We Need To Reconsider Health Class

Gabriel Rader, Co-Editor

According to the course catalogue, health class’s purpose is to help students “acquire knowledge yin skills to promote lifetime personal wellness through applying responsible decision making skills in daily life.” But how well are we executing these tasks and in what ways could we carry out these goals better?

Health class should be a class that can help students with nutritional, mental, and physical health., and I have some suggestions on how we could be more effective in teaching these ideals to teenagers.

During high school, student’s ages can range from 14-18, and in those years we all know how many changes a student goes through as they move from a child to an adult.

Consider, 14 year olds enter a building with young adults–they are bound to come face to face with young adult problems. Due to this fact, we need to act sooner rather than later. Right now, the school offers health to every student in 10 grade, but they should offer it in grade 9, instead. Why? We need to give the younger high schoolers extra help with preparing for the more adult themes they’re bound to run into during high school.

It’s no secret that freshmen are bound to be more impressionable than a junior or even a sophomore. They’re new here and they want to fit in. So, what could that lead to?

If/when a freshman meets a senior in the bathroom, and the senior offers a vape, the chances of the freshman saying no are slim. The cliché term “peer pressure” and the need to fit in are age-old problems; chances are if a freshman is offered anything, they’ll need to make a quick decision, and chances are they’ll say yes. That could be the gate way of a start of an addiction, bone we could help prevent.

If we move health class to the first semester of freshman year, and now with the proper education, the student will know what to do in these tough situations. They’ll be educated on the contents in a vape or any substance for that matter. They will know how to prepare for any tough situation.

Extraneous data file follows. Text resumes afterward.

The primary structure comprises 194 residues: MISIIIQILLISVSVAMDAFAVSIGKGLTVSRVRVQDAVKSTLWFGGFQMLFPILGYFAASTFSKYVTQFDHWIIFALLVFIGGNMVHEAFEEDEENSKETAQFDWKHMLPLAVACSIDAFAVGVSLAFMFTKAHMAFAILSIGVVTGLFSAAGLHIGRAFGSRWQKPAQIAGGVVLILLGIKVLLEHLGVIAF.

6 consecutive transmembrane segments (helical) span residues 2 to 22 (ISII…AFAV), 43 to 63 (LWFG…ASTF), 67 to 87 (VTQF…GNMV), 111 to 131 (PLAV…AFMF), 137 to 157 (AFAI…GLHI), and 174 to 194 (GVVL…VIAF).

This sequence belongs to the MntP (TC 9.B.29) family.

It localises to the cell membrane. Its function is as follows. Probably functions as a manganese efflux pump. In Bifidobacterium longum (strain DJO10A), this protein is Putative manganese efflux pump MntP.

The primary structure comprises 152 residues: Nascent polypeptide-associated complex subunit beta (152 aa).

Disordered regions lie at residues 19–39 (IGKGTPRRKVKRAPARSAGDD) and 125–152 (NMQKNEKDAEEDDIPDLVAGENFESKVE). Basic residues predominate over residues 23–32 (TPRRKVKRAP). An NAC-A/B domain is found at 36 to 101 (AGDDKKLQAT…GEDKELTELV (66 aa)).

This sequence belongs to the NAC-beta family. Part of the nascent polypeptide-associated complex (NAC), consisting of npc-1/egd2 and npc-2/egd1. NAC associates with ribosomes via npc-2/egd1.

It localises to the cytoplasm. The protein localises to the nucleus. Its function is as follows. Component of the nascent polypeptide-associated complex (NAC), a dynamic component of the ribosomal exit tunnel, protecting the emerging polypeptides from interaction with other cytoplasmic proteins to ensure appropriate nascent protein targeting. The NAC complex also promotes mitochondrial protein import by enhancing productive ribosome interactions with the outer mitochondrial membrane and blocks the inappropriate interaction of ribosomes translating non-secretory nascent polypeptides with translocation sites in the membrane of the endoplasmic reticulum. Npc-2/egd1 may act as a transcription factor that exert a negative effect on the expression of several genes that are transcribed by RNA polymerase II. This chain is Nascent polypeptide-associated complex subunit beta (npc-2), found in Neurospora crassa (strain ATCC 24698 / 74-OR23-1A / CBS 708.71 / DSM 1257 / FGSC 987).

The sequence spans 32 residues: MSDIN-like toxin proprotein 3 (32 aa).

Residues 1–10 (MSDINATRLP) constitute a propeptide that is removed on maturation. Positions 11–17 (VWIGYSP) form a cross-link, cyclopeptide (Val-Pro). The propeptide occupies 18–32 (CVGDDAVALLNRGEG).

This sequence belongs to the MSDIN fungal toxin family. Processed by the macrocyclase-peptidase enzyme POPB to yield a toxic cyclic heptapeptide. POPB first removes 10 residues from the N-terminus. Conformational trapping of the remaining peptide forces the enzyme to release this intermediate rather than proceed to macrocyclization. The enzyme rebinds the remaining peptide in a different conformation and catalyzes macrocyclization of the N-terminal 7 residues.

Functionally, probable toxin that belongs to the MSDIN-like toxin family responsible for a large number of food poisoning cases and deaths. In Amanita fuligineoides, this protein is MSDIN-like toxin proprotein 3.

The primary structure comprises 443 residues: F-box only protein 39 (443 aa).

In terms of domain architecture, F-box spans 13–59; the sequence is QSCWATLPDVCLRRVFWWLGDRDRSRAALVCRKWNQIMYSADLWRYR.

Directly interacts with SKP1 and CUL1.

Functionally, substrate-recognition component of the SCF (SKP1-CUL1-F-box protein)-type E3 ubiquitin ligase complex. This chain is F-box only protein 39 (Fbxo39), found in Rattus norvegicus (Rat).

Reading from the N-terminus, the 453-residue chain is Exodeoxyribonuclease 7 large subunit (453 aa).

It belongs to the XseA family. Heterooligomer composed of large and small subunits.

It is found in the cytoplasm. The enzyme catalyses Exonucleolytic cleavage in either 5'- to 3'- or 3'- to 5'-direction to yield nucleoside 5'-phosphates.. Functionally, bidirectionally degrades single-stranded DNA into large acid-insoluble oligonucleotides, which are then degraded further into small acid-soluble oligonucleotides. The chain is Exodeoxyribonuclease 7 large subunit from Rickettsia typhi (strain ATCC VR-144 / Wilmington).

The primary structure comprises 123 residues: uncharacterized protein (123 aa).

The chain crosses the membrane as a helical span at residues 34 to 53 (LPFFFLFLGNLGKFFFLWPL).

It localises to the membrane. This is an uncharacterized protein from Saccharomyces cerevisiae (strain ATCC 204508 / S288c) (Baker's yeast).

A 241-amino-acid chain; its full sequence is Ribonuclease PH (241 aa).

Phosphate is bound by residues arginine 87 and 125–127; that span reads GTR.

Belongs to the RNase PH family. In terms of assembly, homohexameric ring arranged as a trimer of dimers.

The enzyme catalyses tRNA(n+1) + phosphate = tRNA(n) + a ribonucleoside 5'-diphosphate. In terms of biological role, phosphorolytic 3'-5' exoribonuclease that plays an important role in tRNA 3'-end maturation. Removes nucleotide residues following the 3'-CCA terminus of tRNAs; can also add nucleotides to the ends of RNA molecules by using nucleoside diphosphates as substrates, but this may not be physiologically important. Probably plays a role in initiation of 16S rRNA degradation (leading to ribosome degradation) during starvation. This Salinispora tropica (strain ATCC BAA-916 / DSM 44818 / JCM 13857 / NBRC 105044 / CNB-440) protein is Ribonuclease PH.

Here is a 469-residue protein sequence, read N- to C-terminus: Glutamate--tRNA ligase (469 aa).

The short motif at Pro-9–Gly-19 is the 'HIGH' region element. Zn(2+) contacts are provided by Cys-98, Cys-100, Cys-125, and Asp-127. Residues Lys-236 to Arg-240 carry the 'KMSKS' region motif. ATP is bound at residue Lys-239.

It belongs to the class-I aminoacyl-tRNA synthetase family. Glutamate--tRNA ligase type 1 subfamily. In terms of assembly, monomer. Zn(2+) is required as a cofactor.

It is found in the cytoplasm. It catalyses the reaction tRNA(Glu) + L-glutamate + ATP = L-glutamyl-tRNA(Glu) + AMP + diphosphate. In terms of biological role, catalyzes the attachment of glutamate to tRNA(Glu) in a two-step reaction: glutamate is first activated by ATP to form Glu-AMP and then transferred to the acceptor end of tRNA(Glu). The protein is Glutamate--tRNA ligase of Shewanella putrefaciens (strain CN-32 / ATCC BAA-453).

After all, one of the primary goals of health class is to promote “lifetime personal wellness” and “responsible decision making”. Why offer this helpful guidance to students a fourth of the way into high school? Since these are some of the most important years of a student’s life in regard to character building, we need to offer this class as soon as possible.

Responsible decision making also includes making good decisions in the bedroom. Let’s face it, people are engaging in sexual activities at an earlier age, and there is little we can do to stop it. Instead we can be proactive in sexual education to encourage responsible decision making and healthy habits in this situation. For a thoughtful reflection on this idea, please click here to review senior Gabby Yerkins’ research/solution paper.

To help strengthen our knowledge of good decision making, the ability to ask questions is imperative. During our sexual education unit of health class, I could not help but notice every girl was dead silent throughout the class, while the boys were talkative, inquisitive, and rambunctious.

I believe in order to allow students to feel more comfortable with talking about such sensitive subjects, the school should offer both a male and female health teacher.

Another way to encourage class participation and open, honest discussions, would be to have more relatable teaching figures. I believe we should selectively choose upperclassmen to participate in the freshman health classes on a regular basis. This way, students can feel more comfortable talking and asking questions about more serious subjects that a teacher might have difficulty being down to earth about.

These upperclassmen would be hand selected, based on leadership and communication skills.

By implementing these changes, the school could utilize health class to make it a much more beneficial part of a student’s high school career to achieve lifetime personal wellness through responsible decision making skills in daily life.